Wednesday, April 11, 2007

"Clarity And Charity" From Bishop Jenkins

Since I do not know whether the comment moderation is kept up to date on the Diocese of Louisiana website, I'll go ahead and post Bishhop Jenkins' response along with my email to him at the website: (See Bishop Jenkins' Response below)

A Response to the House of Bishops
The Clarity and Charity of a Self-Differentiating Act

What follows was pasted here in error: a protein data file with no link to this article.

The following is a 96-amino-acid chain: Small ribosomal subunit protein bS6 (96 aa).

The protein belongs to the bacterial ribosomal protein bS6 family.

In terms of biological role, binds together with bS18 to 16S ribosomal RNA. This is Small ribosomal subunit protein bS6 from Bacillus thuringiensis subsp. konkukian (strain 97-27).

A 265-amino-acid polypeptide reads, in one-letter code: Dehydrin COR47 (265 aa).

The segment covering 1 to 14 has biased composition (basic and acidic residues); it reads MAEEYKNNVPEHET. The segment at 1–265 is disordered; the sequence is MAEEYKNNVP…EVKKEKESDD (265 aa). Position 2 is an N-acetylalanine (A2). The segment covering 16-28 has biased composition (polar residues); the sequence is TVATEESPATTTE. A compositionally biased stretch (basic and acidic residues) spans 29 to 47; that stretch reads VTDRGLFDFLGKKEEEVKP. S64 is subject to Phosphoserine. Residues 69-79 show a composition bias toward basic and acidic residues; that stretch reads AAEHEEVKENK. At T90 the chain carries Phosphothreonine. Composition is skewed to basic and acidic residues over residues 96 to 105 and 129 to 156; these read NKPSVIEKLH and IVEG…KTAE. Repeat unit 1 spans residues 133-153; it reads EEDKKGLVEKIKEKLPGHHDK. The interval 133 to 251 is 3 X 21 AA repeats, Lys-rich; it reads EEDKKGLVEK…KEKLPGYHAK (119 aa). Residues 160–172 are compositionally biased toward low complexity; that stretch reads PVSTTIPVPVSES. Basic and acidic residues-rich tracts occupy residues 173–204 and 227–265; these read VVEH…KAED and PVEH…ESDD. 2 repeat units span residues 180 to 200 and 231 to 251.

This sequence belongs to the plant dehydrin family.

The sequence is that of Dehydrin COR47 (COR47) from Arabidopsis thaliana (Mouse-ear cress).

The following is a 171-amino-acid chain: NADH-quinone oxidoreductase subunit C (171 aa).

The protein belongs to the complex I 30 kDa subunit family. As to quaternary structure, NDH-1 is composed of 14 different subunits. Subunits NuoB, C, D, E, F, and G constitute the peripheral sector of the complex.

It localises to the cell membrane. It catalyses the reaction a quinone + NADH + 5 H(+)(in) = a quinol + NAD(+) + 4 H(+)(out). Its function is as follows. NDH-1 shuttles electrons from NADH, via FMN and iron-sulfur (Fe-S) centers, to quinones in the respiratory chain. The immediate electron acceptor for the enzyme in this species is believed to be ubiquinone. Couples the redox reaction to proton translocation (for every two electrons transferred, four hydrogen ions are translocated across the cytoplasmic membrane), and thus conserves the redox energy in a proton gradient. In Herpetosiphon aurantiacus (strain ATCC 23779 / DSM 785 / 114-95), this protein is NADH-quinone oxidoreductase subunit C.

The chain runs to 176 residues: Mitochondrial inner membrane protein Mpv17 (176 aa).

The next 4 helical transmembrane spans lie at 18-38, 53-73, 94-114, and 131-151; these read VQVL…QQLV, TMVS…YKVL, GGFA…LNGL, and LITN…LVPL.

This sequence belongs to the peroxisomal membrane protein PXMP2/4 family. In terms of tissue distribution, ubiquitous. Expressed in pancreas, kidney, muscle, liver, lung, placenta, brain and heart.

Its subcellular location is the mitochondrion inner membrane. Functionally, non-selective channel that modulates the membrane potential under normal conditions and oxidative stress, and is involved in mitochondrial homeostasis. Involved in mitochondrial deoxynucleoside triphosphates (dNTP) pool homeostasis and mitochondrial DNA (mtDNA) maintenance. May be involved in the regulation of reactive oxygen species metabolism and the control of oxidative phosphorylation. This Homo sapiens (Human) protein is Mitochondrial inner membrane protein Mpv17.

Each action taken by a leader or a group in leadership towards clarity is not necessarily a movement towards differentiation. The difference between mature leadership and tyranny is that the former makes room for points of view differing from the majority, while the latter can hardly tolerate divergence from the majority opinion. As Ed Friedman once noted, “the more monolithic the system, the more dissent is seen as destructive.” Both the differentiated leader and the tyrant may be clear and well defined but clarity alone does not make an action a mature response. To quote Ed Friedman, “The critical issue in determining differentiation is the ability to tolerate difference.” The paradox between clarity as differentiation or as tyranny is defined in part by the attempt of the leader or group in power to coerce the other into accepting the majority opinion.